In September of 2017, Germany had an election while we were visiting relatives and friends.
Germany uses a proportional representation voting system. In the 2017 election Germany had 42 parties. Germany’s Parliament has 598 elected seats.
In the 2017 election, an extra 111 seats were appointed by various parties as a result of the proportional representation voting system.
The proportional representation extra seat calculation is very complicated and almost no one understands it. Some of the parties challenged the 2017 election calculation and the German Supreme Court agreed with the challenge.
The result is that in the 2021 election, the German Parliament could be at 800 politicians or some 202 additional seats alone to accommodate the Proportional Representation Voting System.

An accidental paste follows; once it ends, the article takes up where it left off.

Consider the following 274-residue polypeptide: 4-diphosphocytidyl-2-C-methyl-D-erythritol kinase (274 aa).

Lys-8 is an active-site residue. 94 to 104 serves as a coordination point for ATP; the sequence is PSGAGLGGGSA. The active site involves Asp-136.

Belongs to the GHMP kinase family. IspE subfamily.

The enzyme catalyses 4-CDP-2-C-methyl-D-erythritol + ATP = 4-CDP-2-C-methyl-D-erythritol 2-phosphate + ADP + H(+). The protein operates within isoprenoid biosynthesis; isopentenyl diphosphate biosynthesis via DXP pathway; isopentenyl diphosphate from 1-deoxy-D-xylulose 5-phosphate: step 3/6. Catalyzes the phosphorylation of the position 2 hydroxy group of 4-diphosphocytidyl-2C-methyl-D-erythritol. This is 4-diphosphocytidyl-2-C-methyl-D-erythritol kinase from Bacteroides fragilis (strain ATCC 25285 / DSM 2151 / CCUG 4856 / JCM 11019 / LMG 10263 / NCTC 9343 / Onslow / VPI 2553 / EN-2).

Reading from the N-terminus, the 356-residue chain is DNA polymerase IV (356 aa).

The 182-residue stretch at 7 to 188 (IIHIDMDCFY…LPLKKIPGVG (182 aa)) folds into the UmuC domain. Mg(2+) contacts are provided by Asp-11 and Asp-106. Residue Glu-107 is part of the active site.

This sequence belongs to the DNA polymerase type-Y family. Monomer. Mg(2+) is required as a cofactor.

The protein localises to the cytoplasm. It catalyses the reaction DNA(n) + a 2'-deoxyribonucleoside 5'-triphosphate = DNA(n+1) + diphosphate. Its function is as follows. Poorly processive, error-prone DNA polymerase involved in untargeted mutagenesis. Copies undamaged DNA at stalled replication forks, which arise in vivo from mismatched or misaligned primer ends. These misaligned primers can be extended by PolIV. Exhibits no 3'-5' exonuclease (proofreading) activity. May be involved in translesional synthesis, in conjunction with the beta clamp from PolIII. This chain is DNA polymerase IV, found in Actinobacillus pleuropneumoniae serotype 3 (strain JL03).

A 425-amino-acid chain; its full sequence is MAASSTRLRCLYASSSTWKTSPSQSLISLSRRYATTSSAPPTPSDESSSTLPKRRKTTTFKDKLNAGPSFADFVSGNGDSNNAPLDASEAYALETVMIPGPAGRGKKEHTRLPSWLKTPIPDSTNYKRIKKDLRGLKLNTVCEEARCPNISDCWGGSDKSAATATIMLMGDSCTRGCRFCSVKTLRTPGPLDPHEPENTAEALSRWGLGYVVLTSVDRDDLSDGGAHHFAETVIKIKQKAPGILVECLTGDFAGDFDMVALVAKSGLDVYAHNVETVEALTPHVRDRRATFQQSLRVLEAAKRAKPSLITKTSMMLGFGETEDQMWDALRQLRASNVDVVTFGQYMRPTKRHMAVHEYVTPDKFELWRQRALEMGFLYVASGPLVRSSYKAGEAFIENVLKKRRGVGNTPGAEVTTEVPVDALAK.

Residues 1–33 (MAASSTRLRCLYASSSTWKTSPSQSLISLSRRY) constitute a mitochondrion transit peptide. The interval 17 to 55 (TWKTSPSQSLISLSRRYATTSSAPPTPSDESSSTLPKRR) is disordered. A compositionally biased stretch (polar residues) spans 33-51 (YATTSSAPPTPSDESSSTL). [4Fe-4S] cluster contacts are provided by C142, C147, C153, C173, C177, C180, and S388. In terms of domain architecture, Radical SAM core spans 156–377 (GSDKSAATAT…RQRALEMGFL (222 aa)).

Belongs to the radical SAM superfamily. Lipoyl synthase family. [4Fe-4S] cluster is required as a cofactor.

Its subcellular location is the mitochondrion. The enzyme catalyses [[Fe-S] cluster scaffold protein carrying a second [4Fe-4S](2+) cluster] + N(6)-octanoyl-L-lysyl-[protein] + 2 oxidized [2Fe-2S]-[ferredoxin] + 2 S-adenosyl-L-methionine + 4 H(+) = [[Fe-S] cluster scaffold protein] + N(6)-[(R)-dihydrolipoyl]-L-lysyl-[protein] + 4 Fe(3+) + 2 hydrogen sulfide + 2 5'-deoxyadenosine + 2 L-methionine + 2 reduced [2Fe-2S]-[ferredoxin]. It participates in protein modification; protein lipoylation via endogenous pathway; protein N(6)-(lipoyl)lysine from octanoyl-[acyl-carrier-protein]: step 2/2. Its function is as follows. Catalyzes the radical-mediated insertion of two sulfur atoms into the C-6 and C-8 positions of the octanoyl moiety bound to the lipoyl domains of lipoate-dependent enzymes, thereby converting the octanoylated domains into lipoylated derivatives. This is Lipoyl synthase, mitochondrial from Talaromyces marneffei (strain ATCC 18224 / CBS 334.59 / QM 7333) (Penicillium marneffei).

Some 25 per cent of Parliament will be non-elected party appointees who will make decisions for the country. The extra costs are also staggering. This is really unacceptable.
Since September 2017, Angela Merkel has had two coalition governments and a third one is on the horizon. The first coalition dissolved in November 2017. The second coalition took almost four months to form and is in trouble.
Angela Merkel has decided to retire before the next election.
The Germans I know are not happy with the politics in their country. There is a real fear of domestic stagnation.
Do we really want this to happen in British Columbia?
For me, First Past the Post is the only option.